Most schools sell snacks and beverages to students in cafeteria a la carte lines, vending machines, or stores, and these foods can have important consequences for kids’ health. The consumption of 110 to 165 calories above recommended daily amounts—roughly the difference between an apple and a bag of chips—may be responsible for rising childhood obesity rates.
Thanks to Congress’ 2010 child nutrition law, the U.S. Department of Agriculture strengthened standards for snacks and drinks sold at school, which had not been revised since 1979. These preliminary guidelines, known as the Smart Snacks in School rule, complement the updated national standards for breakfasts and lunches that Congress also required. Together, these policies ensure that no matter where on campus children get food or drinks, their choices will provide the nutrition they need to grow up healthy.
A new study of Massachusetts schools shows that the state’s guidelines, which are similar to the USDA’s, have improved kids’ healthy snack options and spurred a 15 percent increase in lunch participation among students who qualify for reduced-price meals. The researchers also found that although snack sales declined as less nutritious items were removed, school meal programs’ overall revenue was essentially unchanged two years after the snack rule took effect.
These findings echo those of a national health impact assessment commissioned by the Kids’ Safe and Healthful Foods Project, which showed that, on average, school districts’ food service revenue and meal program participation rates stayed level or increased in states that updated their snack food and beverage nutrition policies. For example, the Cincinnati school district saw a dramatic jump in meals served after snack food and beverage standards took effect. Participation grew 64 percent in high schools and 90 percent in elementary schools, turning a budget deficit into a $4.5 million surplus.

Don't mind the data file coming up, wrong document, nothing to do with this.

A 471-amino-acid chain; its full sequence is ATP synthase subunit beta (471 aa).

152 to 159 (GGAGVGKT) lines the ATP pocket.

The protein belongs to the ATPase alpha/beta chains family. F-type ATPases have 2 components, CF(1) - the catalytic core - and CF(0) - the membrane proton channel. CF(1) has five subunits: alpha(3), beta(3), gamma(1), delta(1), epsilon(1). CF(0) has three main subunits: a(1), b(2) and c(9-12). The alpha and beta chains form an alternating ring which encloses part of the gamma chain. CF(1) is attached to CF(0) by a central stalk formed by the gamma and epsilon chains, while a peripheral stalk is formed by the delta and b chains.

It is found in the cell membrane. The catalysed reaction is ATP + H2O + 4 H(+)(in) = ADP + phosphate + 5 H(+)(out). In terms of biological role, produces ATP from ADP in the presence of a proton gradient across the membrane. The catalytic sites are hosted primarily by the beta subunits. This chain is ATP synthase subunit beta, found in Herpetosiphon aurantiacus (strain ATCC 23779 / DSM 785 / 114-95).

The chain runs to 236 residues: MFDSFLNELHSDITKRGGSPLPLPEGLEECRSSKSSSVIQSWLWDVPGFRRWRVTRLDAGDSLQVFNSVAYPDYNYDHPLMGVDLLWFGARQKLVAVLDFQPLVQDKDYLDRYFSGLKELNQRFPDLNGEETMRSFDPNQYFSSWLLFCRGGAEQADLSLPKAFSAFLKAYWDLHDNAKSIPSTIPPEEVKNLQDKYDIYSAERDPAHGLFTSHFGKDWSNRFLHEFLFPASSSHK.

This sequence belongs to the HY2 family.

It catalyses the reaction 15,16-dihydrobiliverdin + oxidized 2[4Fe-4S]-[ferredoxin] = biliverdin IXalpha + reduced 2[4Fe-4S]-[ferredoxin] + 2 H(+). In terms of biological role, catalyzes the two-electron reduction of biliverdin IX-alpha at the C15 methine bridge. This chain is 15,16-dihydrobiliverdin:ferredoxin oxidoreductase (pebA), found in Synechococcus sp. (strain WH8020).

Later this year, the USDA is expected to issue a final Smart Snacks in School rule with minor adjustments to the interim standards now in place. The evidence from Massachusetts, Cincinnati, and elsewhere makes a compelling case that strong snack nutrition standards are working for kids and schools alike. All students deserve healthy food and drink options while at school, and with the support of parents and policymakers, every district is capable of providing these choices.
How Have Children’s Options Changed Under the Smart Snacks in School Rule?
Calorie counts of available food and beverage options
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